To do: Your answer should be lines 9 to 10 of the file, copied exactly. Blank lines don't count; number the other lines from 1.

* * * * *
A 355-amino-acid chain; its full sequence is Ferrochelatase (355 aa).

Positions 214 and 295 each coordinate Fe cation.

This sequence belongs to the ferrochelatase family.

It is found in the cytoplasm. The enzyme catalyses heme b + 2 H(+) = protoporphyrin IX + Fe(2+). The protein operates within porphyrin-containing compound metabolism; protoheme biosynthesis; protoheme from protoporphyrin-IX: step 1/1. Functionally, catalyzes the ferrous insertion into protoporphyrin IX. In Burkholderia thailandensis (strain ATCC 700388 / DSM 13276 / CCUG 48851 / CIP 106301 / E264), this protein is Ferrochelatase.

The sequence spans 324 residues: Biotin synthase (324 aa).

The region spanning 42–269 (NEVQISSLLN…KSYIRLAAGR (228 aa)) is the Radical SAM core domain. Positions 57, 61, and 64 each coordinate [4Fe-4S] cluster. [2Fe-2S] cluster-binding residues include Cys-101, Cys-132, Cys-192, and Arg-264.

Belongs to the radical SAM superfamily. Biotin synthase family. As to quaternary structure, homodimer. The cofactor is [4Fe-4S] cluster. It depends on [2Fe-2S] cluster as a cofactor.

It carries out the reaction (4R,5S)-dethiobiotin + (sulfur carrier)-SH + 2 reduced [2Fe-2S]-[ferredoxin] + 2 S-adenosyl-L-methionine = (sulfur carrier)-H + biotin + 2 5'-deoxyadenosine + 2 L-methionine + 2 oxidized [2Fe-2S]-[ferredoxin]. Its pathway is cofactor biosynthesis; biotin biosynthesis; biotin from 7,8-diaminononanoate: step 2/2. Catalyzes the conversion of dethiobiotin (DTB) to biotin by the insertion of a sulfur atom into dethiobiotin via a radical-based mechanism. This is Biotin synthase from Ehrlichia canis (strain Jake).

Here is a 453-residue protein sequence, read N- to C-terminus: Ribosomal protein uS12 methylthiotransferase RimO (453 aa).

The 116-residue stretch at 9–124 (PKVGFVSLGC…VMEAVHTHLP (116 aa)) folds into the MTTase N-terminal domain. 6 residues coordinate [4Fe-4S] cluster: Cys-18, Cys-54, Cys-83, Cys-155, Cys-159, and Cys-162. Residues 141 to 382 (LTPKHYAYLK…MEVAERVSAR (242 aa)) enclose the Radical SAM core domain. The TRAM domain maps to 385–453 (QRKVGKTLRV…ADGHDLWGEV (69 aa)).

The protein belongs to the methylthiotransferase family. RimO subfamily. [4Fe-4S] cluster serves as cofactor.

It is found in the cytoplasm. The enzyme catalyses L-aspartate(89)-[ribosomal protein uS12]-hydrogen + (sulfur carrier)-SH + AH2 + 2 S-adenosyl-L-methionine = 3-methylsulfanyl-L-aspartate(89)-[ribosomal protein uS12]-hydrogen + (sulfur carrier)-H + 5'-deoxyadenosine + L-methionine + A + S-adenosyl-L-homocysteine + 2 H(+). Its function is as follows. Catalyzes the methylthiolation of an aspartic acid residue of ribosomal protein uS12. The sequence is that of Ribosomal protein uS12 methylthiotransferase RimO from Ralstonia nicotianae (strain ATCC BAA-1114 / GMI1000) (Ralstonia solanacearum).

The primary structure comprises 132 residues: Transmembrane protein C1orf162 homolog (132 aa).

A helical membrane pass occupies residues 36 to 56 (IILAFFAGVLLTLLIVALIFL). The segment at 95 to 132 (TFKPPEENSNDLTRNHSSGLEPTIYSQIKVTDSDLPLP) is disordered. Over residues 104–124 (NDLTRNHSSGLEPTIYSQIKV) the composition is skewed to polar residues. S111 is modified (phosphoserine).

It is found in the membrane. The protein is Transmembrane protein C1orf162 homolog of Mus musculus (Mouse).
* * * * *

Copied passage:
Here is a 453-residue protein sequence, read N- to C-terminus: Ribosomal protein uS12 methylthiotransferase RimO (453 aa).

The 116-residue stretch at 9–124 (PKVGFVSLGC…VMEAVHTHLP (116 aa)) folds into the MTTase N-terminal domain. 6 residues coordinate [4Fe-4S] cluster: Cys-18, Cys-54, Cys-83, Cys-155, Cys-159, and Cys-162. Residues 141 to 382 (LTPKHYAYLK…MEVAERVSAR (242 aa)) enclose the Radical SAM core domain. The TRAM domain maps to 385–453 (QRKVGKTLRV…ADGHDLWGEV (69 aa)).